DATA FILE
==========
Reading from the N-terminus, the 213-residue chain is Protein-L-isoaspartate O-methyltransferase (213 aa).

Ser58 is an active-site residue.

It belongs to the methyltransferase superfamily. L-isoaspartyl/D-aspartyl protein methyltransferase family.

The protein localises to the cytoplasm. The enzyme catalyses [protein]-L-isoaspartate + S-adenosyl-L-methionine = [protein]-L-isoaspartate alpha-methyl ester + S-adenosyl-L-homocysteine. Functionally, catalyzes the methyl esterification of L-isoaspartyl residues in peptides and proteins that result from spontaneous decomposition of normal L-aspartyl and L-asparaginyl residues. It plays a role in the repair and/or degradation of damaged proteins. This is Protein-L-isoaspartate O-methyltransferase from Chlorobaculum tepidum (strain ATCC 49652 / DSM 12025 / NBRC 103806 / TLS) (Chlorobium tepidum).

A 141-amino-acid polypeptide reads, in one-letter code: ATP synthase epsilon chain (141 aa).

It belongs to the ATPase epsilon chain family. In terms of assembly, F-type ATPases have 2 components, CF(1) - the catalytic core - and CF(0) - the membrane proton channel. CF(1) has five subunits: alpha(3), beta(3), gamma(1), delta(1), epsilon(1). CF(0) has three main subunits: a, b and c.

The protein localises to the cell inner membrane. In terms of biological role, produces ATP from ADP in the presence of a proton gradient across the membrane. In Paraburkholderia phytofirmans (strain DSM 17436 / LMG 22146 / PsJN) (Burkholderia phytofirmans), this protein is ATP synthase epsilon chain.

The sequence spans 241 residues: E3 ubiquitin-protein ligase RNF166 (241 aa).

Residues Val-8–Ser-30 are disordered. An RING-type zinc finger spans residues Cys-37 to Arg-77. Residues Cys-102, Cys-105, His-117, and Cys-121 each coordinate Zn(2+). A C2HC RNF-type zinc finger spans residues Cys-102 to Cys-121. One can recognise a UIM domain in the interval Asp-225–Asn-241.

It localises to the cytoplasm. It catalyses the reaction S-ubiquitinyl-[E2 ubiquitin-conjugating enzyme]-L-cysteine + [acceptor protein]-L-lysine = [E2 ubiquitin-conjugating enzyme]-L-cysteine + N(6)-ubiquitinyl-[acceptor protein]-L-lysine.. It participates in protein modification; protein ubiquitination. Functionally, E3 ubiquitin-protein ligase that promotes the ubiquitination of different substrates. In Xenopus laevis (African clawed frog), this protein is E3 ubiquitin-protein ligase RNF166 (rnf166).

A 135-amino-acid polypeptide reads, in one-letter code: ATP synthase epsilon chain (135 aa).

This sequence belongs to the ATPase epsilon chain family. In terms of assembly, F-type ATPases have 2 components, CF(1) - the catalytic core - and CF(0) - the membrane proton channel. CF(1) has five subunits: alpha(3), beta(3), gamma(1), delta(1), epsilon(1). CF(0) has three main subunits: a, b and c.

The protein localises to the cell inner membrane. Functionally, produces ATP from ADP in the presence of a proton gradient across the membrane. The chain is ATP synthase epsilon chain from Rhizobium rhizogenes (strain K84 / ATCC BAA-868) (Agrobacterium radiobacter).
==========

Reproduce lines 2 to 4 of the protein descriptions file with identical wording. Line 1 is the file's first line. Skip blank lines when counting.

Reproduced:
Ser58 is an active-site residue.

It belongs to the methyltransferase superfamily. L-isoaspartyl/D-aspartyl protein methyltransferase family.

The protein localises to the cytoplasm. The enzyme catalyses [protein]-L-isoaspartate + S-adenosyl-L-methionine = [protein]-L-isoaspartate alpha-methyl ester + S-adenosyl-L-homocysteine. Functionally, catalyzes the methyl esterification of L-isoaspartyl residues in peptides and proteins that result from spontaneous decomposition of normal L-aspartyl and L-asparaginyl residues. It plays a role in the repair and/or degradation of damaged proteins. This is Protein-L-isoaspartate O-methyltransferase from Chlorobaculum tepidum (strain ATCC 49652 / DSM 12025 / NBRC 103806 / TLS) (Chlorobium tepidum).